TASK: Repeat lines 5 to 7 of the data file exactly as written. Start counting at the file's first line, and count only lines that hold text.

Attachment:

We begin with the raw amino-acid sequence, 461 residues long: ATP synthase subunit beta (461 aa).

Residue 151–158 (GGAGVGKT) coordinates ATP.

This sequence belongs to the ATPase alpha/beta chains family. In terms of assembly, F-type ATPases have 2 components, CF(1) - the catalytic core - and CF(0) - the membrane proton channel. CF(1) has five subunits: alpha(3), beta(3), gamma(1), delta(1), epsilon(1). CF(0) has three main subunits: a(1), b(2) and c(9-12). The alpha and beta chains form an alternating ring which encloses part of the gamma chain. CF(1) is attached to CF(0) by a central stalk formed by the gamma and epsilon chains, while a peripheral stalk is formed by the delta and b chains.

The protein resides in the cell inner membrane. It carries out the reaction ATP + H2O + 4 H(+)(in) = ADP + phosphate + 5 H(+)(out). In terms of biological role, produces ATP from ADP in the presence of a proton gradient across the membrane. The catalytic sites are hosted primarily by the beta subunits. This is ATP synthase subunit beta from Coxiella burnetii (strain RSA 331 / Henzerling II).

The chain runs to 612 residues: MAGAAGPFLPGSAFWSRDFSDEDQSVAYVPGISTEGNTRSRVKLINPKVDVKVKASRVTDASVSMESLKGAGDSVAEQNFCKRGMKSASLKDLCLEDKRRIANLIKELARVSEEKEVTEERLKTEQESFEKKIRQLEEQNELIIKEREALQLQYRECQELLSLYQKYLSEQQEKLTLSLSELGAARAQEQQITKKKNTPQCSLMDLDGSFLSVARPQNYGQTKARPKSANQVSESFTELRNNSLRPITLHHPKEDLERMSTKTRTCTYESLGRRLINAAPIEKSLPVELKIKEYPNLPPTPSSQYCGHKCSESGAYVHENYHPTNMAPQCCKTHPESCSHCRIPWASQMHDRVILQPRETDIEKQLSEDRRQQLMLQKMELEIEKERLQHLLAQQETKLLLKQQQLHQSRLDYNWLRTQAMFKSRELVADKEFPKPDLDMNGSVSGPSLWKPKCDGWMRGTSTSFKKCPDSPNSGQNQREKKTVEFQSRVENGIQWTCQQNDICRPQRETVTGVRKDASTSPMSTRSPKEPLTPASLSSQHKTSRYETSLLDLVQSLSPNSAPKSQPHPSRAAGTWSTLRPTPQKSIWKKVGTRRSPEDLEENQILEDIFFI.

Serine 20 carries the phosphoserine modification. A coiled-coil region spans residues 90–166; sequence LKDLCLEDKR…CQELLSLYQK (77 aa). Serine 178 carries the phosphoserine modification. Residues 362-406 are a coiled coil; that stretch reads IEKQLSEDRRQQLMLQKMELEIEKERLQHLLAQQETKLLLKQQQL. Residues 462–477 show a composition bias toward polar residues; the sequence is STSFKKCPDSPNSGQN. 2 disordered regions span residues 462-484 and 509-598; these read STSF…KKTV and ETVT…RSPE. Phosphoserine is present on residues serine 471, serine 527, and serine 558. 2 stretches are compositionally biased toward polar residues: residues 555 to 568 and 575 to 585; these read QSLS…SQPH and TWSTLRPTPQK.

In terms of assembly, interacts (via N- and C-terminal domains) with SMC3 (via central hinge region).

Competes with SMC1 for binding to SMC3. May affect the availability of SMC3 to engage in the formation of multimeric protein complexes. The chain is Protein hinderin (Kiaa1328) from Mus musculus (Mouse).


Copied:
The chain runs to 612 residues: MAGAAGPFLPGSAFWSRDFSDEDQSVAYVPGISTEGNTRSRVKLINPKVDVKVKASRVTDASVSMESLKGAGDSVAEQNFCKRGMKSASLKDLCLEDKRRIANLIKELARVSEEKEVTEERLKTEQESFEKKIRQLEEQNELIIKEREALQLQYRECQELLSLYQKYLSEQQEKLTLSLSELGAARAQEQQITKKKNTPQCSLMDLDGSFLSVARPQNYGQTKARPKSANQVSESFTELRNNSLRPITLHHPKEDLERMSTKTRTCTYESLGRRLINAAPIEKSLPVELKIKEYPNLPPTPSSQYCGHKCSESGAYVHENYHPTNMAPQCCKTHPESCSHCRIPWASQMHDRVILQPRETDIEKQLSEDRRQQLMLQKMELEIEKERLQHLLAQQETKLLLKQQQLHQSRLDYNWLRTQAMFKSRELVADKEFPKPDLDMNGSVSGPSLWKPKCDGWMRGTSTSFKKCPDSPNSGQNQREKKTVEFQSRVENGIQWTCQQNDICRPQRETVTGVRKDASTSPMSTRSPKEPLTPASLSSQHKTSRYETSLLDLVQSLSPNSAPKSQPHPSRAAGTWSTLRPTPQKSIWKKVGTRRSPEDLEENQILEDIFFI.

Serine 20 carries the phosphoserine modification. A coiled-coil region spans residues 90–166; sequence LKDLCLEDKR…CQELLSLYQK (77 aa). Serine 178 carries the phosphoserine modification. Residues 362-406 are a coiled coil; that stretch reads IEKQLSEDRRQQLMLQKMELEIEKERLQHLLAQQETKLLLKQQQL. Residues 462–477 show a composition bias toward polar residues; the sequence is STSFKKCPDSPNSGQN. 2 disordered regions span residues 462-484 and 509-598; these read STSF…KKTV and ETVT…RSPE. Phosphoserine is present on residues serine 471, serine 527, and serine 558. 2 stretches are compositionally biased toward polar residues: residues 555 to 568 and 575 to 585; these read QSLS…SQPH and TWSTLRPTPQK.

In terms of assembly, interacts (via N- and C-terminal domains) with SMC3 (via central hinge region).